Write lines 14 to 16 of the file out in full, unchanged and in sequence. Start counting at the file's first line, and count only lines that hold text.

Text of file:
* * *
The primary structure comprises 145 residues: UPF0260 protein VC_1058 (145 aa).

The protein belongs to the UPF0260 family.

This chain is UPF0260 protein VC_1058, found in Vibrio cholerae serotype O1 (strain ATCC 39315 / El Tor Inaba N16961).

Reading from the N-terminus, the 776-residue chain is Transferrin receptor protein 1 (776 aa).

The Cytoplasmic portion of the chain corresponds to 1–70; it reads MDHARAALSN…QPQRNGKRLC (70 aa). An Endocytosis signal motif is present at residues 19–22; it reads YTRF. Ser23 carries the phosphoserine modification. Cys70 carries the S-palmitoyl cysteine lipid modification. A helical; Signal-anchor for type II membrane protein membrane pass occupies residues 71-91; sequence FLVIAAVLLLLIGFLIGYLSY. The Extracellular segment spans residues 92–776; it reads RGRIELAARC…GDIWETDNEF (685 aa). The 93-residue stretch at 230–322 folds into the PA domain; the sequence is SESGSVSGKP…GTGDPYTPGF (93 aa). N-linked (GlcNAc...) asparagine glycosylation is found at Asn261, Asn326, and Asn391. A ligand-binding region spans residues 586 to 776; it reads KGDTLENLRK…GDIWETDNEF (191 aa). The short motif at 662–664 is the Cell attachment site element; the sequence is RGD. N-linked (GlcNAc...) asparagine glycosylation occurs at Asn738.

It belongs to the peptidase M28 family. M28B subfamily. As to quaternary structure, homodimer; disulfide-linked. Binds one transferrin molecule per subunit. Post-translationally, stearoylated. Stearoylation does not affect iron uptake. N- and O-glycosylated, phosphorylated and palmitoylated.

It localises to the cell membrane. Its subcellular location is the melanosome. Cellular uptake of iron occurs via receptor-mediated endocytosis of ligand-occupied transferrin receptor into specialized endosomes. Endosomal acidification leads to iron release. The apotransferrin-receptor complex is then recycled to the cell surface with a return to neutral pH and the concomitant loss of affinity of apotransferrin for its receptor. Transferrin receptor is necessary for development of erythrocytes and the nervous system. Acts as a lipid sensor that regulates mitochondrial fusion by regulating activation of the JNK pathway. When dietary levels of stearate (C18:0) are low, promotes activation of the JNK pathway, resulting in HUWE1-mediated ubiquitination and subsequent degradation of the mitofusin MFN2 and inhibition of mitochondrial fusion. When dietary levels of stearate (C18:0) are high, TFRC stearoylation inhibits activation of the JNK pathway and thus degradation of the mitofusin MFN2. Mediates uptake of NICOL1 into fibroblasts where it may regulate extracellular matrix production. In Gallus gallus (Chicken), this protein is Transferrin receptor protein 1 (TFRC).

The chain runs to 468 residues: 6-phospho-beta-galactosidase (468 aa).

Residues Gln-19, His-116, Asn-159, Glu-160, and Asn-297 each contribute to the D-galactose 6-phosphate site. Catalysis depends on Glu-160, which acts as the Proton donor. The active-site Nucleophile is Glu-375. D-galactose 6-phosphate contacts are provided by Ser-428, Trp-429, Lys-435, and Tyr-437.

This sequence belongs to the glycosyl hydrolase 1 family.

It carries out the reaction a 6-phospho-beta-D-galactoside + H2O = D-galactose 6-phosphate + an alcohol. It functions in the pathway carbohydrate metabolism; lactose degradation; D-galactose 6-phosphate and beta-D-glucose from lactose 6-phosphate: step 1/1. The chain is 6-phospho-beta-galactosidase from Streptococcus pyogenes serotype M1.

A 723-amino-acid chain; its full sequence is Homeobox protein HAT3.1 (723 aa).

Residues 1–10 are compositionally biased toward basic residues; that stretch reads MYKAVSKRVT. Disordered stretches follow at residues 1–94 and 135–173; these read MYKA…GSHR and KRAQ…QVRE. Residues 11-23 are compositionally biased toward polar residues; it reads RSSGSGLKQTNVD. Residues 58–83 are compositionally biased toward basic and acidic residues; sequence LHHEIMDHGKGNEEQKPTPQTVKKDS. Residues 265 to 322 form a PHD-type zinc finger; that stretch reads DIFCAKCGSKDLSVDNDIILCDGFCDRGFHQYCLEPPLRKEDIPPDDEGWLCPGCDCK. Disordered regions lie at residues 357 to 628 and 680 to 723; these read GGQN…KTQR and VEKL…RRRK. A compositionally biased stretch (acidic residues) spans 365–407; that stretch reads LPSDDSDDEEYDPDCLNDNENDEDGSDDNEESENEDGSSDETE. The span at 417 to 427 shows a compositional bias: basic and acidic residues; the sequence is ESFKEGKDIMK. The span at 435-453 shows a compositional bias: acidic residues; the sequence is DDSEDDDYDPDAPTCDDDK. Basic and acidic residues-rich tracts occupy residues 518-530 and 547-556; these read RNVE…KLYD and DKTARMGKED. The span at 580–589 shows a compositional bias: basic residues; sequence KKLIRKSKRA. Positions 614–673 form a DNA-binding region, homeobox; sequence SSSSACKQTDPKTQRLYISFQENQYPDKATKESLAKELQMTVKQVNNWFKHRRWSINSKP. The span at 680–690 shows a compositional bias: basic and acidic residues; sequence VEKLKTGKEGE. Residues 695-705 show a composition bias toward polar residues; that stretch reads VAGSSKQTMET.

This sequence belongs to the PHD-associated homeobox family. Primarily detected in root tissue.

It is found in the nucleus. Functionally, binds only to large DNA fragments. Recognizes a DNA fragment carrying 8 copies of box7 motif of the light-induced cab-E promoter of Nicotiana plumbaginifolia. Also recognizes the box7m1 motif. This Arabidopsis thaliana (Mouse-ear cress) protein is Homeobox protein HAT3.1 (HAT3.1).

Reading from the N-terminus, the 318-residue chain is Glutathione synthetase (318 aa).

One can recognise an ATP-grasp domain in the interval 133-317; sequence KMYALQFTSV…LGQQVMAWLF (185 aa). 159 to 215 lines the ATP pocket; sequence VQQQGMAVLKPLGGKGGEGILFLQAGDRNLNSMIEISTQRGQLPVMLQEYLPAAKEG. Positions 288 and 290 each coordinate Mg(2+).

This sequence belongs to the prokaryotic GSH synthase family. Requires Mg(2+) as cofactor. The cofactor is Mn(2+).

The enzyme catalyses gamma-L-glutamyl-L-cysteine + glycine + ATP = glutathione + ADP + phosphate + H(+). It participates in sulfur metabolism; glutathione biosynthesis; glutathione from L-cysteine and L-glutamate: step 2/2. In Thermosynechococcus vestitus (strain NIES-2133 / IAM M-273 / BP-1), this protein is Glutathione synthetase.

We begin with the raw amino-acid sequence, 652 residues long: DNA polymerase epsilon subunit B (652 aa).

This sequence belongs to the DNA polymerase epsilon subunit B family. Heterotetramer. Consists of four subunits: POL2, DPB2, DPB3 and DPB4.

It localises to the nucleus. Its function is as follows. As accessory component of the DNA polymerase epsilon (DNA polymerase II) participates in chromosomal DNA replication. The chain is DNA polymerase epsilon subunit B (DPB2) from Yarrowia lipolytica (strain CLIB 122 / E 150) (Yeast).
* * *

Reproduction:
This sequence belongs to the PHD-associated homeobox family. Primarily detected in root tissue.

It is found in the nucleus. Functionally, binds only to large DNA fragments. Recognizes a DNA fragment carrying 8 copies of box7 motif of the light-induced cab-E promoter of Nicotiana plumbaginifolia. Also recognizes the box7m1 motif. This Arabidopsis thaliana (Mouse-ear cress) protein is Homeobox protein HAT3.1 (HAT3.1).

Reading from the N-terminus, the 318-residue chain is Glutathione synthetase (318 aa).